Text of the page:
Where is the Justice?

May 26, 2016
Press Release

Washington, D.C. — Yesterday, the Ways & Means Oversight Subcommittee held a hearing on Protecting Small Businesses From IRS Abuse. Both Republicans and Democrats expressed outrage over the Internal Revenue Service (IRS) and Department of Justice (DOJ)’s actions to seize the bank accounts of law-abiding American citizens.

Chairman Peter J. Roskam released the following statement:

“I hope the Department of Justice finally gets it this time. The shameful practice of shaking down small business owners for cash without any suspicion of criminal activity is an affront to the ‘justice’ for which the department is named. They claim to have changed their policies. So why won’t they return the money they’ve seized from innocent people like Calvin Taylor and Randy Sowers?”

“At a time when Republicans and Democrats can hardly agree on anything, the DOJ has managed to unite my entire subcommittee – against the Justice Department. As my colleague, our Ranking Member John Lewis, said during the hearing, on this issue we are on one accord. He’s absolutely right and we will continue to speak with one loud voice to hold the justice system accountable for delivering justice.”

Watch Chairman Roskam’s opening statement here and read the remarks here.

What they’re saying:

Melissa Quinn, The Daily Signal:

“You’ve brought a subcommittee together that can’t agree on what time of day it is. We can’t agree on the Affordable Care Act. We can’t agree on the Iran sanctions deal. We cannot agree on tort reform and tax reform and entitlement reform,” Roskam said of the IRS and Justice Department. “But we are all together in thinking [the IRS and Justice Department] are the problem and [the small business owners are] the good guys.”

Naomi Jagoda, The Hill:

Lawmakers on both sides of the aisle blasted the Internal Revenue Service and Department of Justice on Wednesday for failing to return small-business owners’ wrongly seized assets and for not being clear about when the funds would be remitted.

The top Democrat on the subcommittee, Rep. John Lewis of Georgia, agreed that this is a topic on which Democrats and Republicans are strongly united.

"On this issue, we are on one accord," he said.

Katy O’Donnell, Politico:

House tax writers trained their sights on the IRS this morning - but this time, it's bipartisan.

Republicans and Democrats heaped fury on the tax agency and DOJ for civil asset forfeiture abuse, after hearing from two farmers whose money was seized by the government because of structuring rules on cash deposits.

Ali Meyer, Washington Free Beacon:

Rep. Peter Roskam (R., Ill.), chair of the Ways and Means Committee, brought up the example of Andrew Clyde, a business owner in Georgia, as another victim of structuring laws. Clyde had insurance policies that only protected cash on hand up to $10,000.

“Every time he got close to $10,000, he would deposit his money,” Roskam explained. “Because the IRS thought that looked suspicious they seized the entire bank account—$900,000.”

“They didn’t investigate whether Mr. Clyde was trying to avoid the reporting requirement before they took his savings,” Roskam said. “After they seized the money and he explained the insurance policy to them, the IRS didn’t give the money back.”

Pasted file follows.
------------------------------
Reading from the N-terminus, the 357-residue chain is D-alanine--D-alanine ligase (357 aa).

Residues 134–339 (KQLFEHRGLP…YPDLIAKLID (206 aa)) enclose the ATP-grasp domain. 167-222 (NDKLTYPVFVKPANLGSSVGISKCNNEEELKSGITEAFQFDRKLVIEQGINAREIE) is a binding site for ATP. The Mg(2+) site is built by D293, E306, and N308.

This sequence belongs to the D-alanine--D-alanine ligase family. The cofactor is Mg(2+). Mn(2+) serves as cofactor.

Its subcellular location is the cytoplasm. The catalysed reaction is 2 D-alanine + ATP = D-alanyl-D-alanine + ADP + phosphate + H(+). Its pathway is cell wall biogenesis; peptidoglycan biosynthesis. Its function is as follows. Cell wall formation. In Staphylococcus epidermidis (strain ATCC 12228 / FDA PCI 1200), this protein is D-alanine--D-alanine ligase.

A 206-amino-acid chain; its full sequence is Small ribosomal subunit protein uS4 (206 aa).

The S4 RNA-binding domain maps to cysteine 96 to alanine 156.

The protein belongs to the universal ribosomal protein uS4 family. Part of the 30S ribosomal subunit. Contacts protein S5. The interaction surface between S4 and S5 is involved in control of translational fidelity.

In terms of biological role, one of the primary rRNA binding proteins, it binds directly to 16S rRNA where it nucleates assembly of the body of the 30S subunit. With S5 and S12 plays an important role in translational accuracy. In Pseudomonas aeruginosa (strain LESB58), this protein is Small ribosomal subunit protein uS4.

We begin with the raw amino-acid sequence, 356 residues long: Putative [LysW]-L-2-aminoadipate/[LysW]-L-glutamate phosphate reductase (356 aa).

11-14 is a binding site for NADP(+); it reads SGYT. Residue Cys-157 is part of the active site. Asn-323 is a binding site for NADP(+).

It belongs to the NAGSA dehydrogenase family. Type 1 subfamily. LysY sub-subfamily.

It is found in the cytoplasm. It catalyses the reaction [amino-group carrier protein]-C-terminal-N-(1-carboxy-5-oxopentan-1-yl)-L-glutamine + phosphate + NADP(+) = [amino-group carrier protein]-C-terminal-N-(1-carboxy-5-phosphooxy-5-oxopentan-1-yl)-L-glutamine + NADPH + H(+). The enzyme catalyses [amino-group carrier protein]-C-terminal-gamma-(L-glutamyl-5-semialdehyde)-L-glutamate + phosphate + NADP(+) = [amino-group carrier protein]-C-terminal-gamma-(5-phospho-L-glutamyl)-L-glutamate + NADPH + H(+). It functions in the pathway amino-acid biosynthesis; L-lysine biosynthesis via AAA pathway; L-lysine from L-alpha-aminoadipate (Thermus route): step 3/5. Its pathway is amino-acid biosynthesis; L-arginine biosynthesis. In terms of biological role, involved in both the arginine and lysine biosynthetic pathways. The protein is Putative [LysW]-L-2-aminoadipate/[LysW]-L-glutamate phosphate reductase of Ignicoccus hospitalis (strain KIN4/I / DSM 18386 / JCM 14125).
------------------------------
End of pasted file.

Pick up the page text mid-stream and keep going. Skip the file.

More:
Nick Wing, Huffington Post:

They said this behavior was consistent with a crime known as structuring, which the IRS defines as making calculated financial transactions in order to skirt reporting requirements. The agents had no evidence of other wrongdoing, but thanks to a controversial law enforcement tool known as civil asset forfeiture, they didn’t need any to seize every penny in the Vocaturas’ bank account: $68,382.22.

Under the practice of civil forfeiture, authorities can move to permanently take property they suspect of being linked to criminal activity, without obtaining a conviction — and, in cases like the Vocaturas’, without even charging the owner with a crime. 

Michael Cohn, Accounting Today:

"The IRS knew that seizing money from farmers and store owners who appeared to be structuring their transactions wasn’t right unless they were doing it to cover up other crimes,” said subcommittee chairman Peter Roskam, R-Ill. “That’s why the IRS announced a new policy in October 2014, that it wouldn’t seize money unless it was ‘derived from an illegal source.’ That’s a better policy than what the IRS was doing before, and we were pleased to hear about the acknowledged need to do better. Now, a year and a half later, we want to know how things are going under that new policy. And, indeed, a new policy doesn’t right all wrongs. Those people whose assets were seized under the old policy were not treated fairly. Several of them have sent petitions to the IRS and DOJ asking for their money back. The IRS granted one of those petitions and gave back $154,000. From all accounts, the IRS did this because it was the right thing to do. However, DOJ has not provided any relief, either financially or procedurally, to those who have petitioned for return of their funds. Those petitioners deserve a fair, transparent review process and an answer.”